Day Five – 17th May 2019
Rosthwaite to Keswick – 8miles / 13km
This morning we met in the hotel lounge. Outside the weather was clear and sunny, no clouds to be seen. We made our way to the breakfast room which had now opened, were shown to our table and as we were selecting what to eat we saw a lady arriving with her friends. They sounded American from their accents. The one lady was not looking too good, she had a plaster across the bridge of her nose and two dark, sunken eyes plus a few cuts or scratches to her face. I assumed she had been involved in an accident.
The room started to fill with early risers dressed for another day’s walk. We also noticed across the room David & Iain whom we had seen since starting the walk.
After breakfast we left to prepare for our day, wishing David & Iain a good day’s walk. Derek headed to reception to sort his boots with the maintenance staff.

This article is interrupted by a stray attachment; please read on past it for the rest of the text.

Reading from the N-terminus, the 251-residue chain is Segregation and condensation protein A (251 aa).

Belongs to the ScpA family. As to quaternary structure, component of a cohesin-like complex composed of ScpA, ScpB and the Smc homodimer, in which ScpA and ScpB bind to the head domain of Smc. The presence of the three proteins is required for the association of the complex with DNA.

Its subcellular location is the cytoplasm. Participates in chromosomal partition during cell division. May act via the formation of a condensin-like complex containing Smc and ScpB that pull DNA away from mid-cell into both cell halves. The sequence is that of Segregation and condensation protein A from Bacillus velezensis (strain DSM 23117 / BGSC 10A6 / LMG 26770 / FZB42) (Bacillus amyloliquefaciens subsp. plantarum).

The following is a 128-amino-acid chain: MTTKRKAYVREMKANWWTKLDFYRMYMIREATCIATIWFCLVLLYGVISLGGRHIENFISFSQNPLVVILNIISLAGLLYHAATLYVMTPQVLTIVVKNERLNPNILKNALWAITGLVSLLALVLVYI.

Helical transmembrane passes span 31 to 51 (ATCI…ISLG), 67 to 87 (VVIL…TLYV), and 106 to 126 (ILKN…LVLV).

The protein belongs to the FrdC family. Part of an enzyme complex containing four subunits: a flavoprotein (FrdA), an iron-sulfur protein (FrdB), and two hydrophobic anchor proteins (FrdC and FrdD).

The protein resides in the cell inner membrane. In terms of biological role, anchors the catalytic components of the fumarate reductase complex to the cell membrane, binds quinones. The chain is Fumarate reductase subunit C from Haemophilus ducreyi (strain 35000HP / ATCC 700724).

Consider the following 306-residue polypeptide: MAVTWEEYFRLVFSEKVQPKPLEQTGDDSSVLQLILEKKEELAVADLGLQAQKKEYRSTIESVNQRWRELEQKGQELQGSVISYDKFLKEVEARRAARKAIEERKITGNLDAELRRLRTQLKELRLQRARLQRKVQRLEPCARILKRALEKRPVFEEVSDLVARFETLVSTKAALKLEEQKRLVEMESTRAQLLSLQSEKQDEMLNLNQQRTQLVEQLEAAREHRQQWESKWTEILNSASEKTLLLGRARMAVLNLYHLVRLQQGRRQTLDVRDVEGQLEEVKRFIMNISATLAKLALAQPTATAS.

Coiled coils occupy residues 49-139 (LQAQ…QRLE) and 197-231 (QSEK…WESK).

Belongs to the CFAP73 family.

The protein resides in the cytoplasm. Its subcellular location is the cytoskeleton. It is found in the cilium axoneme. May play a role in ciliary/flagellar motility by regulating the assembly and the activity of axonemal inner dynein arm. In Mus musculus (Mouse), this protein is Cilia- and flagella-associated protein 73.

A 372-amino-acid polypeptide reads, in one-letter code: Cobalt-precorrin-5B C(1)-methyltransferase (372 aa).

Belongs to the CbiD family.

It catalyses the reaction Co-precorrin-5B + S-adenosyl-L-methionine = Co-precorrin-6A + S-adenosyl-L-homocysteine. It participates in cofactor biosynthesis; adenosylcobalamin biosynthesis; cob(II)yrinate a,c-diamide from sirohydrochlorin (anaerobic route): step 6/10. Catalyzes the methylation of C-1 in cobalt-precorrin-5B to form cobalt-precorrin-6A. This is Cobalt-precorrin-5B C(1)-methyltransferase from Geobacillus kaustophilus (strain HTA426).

We meet up outside the hotel after handing in room keys.
Outside, a couple of the American women who were friends of the injured lady were chatting. Joining in the conversation, they explained to us that they were walking the Coast to Coast path, west to east. Near Ennerdale, they were climbing over a stile when their friend stumbled and fell, hitting her face on the ground which led to her being taken to hospital. Consequently, their plans were now that the injured lady would go by taxi to Grasmere whilst the others walked on over Eagle Crag and the tops to meet up again in Grasmere.
We wished them all a safe journey and hoped their friend would soon be on the mend.Derek’s boots were sorted, everything felt good. Today was going to be a more leisurely walk as we only had eight miles of low level walking following the shoreline of Derwentwater.
As we set off, we met up with the solitary walker we saw yesterday at the top of Stake Pass, whilst we were heading down into Langstrath valley.